One of my first jobs was helping lay a brick floor for the BOQ tent. Most of the officers pitched in for this party, and it did make things a little more comfortable. We sat out one typhoon in that tent. Near 0200, the canvas started to rip. I remember standing on a chair on top of a table trying to nail the canvas to the tent pole. The whole thing collapsed about 0300.

In the late summer or early fall of Ď55, they finally provided some better living facilities. They built several buildings, sized 20' x 60', with metal walls and roof, and a concrete slab for the floor. The only heating was by one pot-bellied stove in the middle of the building. These buildings were used as barracks, and they even allowed the officers to have one for a BOQ. Of course, that one was the farthest from the generators with consequent dim lighting. We did manage to scrounge up a sink and rigged a 55-gal drum of water to it. That was our running water. But it did look like civilization was on the way.

One of several new barracks built in 1955.

ATF (Air Task Force) 13 set up shop in Taipei and took on a lot of administrative duties and generally made life a bit easier for us. One interesting bit ó they had a couple of C-47s assigned to them as well as quite a few rated officers that needed to get in their 5 hours per month flying time. They set up a weekly shuttle to Hong Kong leaving on Friday and returning Sunday. Several pilots would go to get in their time.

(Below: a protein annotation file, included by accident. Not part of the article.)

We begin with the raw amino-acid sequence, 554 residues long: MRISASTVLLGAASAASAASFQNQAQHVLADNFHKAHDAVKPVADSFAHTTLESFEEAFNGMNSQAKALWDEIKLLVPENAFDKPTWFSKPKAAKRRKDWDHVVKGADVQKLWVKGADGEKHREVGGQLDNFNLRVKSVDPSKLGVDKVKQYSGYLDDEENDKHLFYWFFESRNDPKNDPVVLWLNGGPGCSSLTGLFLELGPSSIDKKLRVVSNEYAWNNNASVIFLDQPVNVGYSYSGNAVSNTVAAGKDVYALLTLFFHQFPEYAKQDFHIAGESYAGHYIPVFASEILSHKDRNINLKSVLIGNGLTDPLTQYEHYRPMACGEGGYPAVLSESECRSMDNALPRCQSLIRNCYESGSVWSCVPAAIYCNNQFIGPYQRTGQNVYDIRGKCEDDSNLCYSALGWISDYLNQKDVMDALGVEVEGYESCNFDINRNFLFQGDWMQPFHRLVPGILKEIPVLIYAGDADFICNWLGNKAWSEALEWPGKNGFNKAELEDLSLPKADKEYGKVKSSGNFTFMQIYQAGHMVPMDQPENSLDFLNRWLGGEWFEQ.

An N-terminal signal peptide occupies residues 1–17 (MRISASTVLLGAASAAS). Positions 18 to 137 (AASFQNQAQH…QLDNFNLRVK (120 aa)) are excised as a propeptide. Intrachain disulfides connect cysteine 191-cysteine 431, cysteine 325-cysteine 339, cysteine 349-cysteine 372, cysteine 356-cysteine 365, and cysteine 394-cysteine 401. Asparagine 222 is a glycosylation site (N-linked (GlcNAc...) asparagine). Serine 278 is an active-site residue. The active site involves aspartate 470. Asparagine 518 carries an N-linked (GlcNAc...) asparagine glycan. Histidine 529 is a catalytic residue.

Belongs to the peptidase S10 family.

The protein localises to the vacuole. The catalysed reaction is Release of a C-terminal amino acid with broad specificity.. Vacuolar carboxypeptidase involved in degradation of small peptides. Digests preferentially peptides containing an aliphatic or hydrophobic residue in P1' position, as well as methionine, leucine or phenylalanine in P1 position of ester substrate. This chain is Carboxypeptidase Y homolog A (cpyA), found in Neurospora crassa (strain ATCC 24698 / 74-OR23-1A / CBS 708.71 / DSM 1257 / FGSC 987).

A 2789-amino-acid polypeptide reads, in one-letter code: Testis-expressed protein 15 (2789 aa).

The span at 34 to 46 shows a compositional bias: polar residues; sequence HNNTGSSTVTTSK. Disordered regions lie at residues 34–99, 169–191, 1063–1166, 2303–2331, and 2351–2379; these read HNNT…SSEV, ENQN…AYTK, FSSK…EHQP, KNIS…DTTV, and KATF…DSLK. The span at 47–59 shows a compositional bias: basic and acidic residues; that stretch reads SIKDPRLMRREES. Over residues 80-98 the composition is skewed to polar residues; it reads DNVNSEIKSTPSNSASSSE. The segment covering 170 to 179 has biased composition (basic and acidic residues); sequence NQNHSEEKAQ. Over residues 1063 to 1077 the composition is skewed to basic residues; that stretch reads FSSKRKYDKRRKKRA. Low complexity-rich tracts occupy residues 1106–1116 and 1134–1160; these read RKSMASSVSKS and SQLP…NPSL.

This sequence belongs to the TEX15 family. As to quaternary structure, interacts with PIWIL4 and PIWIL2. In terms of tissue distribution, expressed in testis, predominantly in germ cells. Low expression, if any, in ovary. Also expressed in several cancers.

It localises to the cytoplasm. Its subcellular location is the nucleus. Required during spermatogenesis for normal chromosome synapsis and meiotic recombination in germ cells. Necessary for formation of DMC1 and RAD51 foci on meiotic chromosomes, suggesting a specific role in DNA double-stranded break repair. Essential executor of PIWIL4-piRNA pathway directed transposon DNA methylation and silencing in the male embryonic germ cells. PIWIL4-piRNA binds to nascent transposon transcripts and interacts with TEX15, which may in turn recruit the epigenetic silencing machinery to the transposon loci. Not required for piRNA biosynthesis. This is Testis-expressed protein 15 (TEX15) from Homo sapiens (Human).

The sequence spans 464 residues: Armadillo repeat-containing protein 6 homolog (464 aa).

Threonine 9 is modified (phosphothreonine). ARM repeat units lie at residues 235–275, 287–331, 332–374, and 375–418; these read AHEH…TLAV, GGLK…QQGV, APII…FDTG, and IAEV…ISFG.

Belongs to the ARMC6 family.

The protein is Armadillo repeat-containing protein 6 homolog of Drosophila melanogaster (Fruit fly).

On the ramp is the Douglas C-47 which ferried Linkou troops to Hong Kong for a little R&R.

Unfortunately, there was only one navigator available, and a navigator was required for all over-water flights. That guy worked his butt off. They allocated a few seats each week to us, so quite a few of our personnel got to go. I was the one compiling the roster, and was saving my trip for the following spring. By then, however, I had been sent to the 6927th and didnít get to see Hong Kong.

A few miscellaneous thoughts. At that time, all the US personnel were paid in $US (greenbacks). There was no MPC used on the island. The legal rate of exchange was 24.68 Taiwan dollars to one US. It was legal to change your greenbacks in the Service Clubs at 34 to one; however, most of the exchange was done (illegally) in the bars at 40 to one, especially for $20 bills. One strange occurrence ó there was a small window of time when it was legal to change your local currency back to $US at the legal rate when leaving the island. I had a friend that brought his car over and then sold it to one of the locals for Taiwan dollars when he left. He made quite a profit on it.